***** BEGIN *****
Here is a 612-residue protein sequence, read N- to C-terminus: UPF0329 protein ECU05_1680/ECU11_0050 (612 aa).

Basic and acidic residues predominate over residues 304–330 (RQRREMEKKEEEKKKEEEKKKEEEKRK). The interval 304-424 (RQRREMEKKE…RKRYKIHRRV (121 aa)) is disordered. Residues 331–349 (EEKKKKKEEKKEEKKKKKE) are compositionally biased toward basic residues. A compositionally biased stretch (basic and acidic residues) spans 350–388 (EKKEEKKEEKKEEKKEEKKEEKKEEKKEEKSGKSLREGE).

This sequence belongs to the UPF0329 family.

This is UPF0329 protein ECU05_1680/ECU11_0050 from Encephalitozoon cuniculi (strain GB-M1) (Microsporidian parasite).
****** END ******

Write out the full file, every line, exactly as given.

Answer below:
Here is a 612-residue protein sequence, read N- to C-terminus: UPF0329 protein ECU05_1680/ECU11_0050 (612 aa).

Basic and acidic residues predominate over residues 304–330 (RQRREMEKKEEEKKKEEEKKKEEEKRK). The interval 304-424 (RQRREMEKKE…RKRYKIHRRV (121 aa)) is disordered. Residues 331–349 (EEKKKKKEEKKEEKKKKKE) are compositionally biased toward basic residues. A compositionally biased stretch (basic and acidic residues) spans 350–388 (EKKEEKKEEKKEEKKEEKKEEKKEEKKEEKSGKSLREGE).

This sequence belongs to the UPF0329 family.

This is UPF0329 protein ECU05_1680/ECU11_0050 from Encephalitozoon cuniculi (strain GB-M1) (Microsporidian parasite).